On 15 April 2023, explosions and gunfire were heard as violence erupted in Khartoum and other Sudanese cities between the Sudanese Armed Forces (SAF) led by Sudan’s current head of state as Chairperson of the Sovereign Council (SC), General Abdel-Fattah al-Burhan, and a paramilitary group, the Rapid Support Forces (RSF), led by General Mohamed Hamdan Dagalo (also known as “Hemedti”). As of 24 April 2023, the death toll is estimated at over 400 persons, with thousands injured. The fighting has spread to other cities and regions, including Darfur, threatening to escalate into full-blown conflict.
Outstanding human rights issues dating back to the pre-2019 era, as well as issues that arose from the 2018-2019 peaceful popular revolution and the military coup of 25 October 2021, in particular repression of peaceful protests, have not been settled. Accountability of security forces and security sector reform remain distant dreams. Severe restrictions on human rights and fundamental freedoms are in place. The last developments only make the operating environment more challenging for human rights defenders (HRDs) and other independent actors, in a now near-total closure of civic space.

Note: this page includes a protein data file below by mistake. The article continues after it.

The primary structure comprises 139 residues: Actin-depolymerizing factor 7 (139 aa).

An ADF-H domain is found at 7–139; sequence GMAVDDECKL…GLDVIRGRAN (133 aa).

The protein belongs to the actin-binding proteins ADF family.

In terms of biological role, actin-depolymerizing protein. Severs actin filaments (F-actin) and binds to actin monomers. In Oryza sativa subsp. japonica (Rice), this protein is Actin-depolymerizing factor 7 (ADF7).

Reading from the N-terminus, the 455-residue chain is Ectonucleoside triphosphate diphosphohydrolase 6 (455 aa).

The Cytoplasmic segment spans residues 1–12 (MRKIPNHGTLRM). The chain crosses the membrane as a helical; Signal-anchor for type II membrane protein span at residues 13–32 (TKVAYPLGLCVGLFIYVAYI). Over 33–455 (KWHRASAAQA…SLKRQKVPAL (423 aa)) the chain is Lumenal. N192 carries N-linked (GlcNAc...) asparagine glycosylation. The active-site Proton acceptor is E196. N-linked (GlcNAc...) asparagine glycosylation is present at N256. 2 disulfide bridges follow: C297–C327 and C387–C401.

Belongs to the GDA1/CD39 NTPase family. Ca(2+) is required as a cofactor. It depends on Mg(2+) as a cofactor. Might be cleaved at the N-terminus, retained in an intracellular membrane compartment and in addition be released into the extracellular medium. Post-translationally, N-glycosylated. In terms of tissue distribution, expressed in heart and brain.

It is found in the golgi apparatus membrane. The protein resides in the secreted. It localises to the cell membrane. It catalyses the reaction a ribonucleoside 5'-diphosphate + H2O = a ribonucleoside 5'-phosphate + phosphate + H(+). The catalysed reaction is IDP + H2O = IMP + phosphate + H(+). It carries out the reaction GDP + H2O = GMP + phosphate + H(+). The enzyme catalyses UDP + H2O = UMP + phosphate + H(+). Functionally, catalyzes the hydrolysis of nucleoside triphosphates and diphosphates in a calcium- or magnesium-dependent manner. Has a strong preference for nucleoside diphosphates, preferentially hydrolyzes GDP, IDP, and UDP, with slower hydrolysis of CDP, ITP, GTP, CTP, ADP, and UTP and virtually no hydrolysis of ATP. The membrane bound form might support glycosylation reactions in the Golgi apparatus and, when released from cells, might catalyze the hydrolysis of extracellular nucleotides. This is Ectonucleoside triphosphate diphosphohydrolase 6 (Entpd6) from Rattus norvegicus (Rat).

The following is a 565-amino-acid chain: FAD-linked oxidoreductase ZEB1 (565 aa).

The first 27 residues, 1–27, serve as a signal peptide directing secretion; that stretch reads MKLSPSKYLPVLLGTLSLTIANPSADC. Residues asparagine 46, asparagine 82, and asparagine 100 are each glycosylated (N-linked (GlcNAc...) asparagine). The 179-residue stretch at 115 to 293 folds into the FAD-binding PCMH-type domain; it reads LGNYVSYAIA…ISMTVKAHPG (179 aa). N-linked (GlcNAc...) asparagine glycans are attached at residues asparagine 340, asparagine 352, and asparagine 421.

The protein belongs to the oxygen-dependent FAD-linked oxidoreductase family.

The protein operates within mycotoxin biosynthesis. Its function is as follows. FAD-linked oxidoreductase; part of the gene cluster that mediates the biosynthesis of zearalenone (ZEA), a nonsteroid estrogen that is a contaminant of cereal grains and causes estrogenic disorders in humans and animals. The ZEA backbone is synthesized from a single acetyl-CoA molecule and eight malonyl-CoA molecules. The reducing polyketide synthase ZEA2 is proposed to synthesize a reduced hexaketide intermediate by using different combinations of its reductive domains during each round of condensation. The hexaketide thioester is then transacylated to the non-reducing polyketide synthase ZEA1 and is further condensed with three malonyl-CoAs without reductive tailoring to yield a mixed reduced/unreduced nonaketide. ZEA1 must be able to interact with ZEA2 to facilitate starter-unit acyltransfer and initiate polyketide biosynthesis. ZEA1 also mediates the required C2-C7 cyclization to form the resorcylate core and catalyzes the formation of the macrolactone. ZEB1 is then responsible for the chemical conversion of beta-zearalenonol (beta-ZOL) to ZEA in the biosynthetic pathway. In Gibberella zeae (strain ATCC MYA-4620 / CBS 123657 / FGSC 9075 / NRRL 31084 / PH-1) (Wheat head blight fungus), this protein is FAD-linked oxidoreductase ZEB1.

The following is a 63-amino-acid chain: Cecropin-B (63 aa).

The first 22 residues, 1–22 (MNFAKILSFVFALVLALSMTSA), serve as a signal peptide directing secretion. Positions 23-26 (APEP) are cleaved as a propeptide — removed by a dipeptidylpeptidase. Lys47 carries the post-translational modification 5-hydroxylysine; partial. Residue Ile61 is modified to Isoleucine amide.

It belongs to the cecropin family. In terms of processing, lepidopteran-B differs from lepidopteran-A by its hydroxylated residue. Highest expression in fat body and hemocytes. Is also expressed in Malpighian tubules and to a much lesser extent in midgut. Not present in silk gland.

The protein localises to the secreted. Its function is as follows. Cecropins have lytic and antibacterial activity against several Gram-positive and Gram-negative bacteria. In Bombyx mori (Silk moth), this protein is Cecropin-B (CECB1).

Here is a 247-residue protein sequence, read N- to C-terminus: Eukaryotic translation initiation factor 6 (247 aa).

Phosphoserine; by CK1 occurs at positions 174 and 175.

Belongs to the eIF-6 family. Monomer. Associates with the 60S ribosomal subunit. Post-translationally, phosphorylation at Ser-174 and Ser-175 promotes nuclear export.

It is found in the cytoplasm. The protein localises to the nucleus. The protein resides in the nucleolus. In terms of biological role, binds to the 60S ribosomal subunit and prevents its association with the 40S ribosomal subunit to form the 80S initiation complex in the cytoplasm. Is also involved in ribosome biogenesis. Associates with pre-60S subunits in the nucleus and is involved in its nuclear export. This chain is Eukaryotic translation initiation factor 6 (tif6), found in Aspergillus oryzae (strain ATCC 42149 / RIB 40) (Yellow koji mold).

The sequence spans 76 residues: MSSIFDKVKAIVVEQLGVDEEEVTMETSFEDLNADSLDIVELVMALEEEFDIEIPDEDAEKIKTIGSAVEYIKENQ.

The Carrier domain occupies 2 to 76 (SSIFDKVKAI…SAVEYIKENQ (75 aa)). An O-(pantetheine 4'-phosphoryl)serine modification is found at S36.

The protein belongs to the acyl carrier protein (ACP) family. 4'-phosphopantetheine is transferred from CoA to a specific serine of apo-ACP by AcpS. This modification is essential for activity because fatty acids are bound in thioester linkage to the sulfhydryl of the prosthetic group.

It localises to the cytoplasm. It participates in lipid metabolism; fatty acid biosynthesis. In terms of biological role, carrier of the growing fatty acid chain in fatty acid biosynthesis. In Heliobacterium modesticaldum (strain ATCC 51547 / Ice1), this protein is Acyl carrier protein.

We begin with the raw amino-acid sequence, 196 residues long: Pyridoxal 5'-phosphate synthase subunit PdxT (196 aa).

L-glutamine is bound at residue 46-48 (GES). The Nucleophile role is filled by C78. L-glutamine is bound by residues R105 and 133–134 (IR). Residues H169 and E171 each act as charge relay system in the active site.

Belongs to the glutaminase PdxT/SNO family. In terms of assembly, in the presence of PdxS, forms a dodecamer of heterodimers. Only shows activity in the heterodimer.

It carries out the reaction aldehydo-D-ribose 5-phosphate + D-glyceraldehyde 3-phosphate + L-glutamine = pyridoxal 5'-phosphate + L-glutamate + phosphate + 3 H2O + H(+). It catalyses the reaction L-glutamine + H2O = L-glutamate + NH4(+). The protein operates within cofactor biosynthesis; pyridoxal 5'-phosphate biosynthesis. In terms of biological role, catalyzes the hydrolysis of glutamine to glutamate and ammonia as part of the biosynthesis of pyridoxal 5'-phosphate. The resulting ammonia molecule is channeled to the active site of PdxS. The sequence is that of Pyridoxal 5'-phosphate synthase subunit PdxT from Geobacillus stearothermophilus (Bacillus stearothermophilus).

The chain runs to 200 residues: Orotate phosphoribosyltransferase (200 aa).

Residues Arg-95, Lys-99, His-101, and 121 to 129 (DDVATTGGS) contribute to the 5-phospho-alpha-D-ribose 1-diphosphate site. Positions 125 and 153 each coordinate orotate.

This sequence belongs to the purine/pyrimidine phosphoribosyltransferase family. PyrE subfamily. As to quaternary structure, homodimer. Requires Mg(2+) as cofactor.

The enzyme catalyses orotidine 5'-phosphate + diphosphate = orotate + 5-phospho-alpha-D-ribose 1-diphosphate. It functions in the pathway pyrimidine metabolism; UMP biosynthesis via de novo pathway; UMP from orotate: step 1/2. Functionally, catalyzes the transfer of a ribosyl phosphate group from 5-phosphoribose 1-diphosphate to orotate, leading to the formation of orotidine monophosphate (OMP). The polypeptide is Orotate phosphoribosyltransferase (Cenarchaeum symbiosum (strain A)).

Since the 25 October 2021 coup, de facto authorities systematically used excessive and sometimes lethal force, as well as arbitrary detention to crack down on public assemblies. The situation was particularly dire for women and girls, including women HRDs. It is feared that they will now be at an increased risk of sexual and gender-based violence. In Khartoum and elsewhere, HRDs and those who have called for civilian rule, human rights reforms, and a democratic transition are likely to be targeted.